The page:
Interrupting the current flow by switching batteries via the ground cable, or otherwise shutting off the negative flow, may cause electronic components to fail.

Alternator output, both rated and sustained, must be measured and recorded.

The alternator must have a good ground all the way back to the battery. It must be able to carry the maximum rated alternator current output.

The alternator to solenoid wire must be large enough to carry the maximum output of the alternator to the starter solenoid or other distribution point.

The alternator must be able to supply enough energy to power all the power-consuming devices in the car. In addition, the alternator must have enough reserve output to recharge the battery. Remember that the alternator does not supply its full output at low speed.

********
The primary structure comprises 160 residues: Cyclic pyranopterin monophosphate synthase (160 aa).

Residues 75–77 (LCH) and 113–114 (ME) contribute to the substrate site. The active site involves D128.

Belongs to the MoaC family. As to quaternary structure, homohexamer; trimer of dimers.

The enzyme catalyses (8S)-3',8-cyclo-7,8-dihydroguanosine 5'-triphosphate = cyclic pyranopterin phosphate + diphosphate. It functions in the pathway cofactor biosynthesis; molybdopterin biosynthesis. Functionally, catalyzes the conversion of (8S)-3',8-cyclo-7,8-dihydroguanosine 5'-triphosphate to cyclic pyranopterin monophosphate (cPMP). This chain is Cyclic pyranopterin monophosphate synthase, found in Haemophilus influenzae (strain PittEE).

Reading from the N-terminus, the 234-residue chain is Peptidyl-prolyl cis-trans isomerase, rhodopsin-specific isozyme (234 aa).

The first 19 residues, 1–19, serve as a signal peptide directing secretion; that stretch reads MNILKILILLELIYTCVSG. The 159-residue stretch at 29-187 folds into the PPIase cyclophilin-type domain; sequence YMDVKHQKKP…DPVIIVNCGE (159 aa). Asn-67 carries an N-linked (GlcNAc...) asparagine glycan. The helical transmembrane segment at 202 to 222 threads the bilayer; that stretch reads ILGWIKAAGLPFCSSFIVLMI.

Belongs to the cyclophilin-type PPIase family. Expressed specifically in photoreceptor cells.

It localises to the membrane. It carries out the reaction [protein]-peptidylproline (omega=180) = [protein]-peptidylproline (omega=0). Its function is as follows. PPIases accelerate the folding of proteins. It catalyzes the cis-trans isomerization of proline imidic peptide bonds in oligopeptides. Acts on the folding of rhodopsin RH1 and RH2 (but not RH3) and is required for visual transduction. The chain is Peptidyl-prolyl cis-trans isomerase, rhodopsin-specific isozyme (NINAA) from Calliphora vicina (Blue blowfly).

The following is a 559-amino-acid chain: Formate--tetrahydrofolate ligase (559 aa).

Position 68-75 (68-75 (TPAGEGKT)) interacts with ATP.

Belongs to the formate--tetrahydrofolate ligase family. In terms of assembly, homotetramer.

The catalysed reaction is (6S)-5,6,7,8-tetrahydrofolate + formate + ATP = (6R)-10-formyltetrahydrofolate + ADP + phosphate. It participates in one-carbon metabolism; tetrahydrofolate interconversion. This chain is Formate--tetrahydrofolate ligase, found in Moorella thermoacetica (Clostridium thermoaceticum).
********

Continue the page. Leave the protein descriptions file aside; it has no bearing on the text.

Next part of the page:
The battery supplies the energy to start the car and deliver any energy that the alternator cannot. If, while running under caution, your electrical load is 100 amps (not an unusually high number if you have a helmet air conditioner and a heavy duty electric radiator fan) and your "140 amp" alternator is only putting out 60 amps, the battery must supply the other 40 amps.

The rated output of the alternator is the amount of power that it can produce safely for a short period of time. Sustained output is normally much lower. If you disassemble the alternator and it is blackened and looks burned, it is a sure sign that it has been overworked.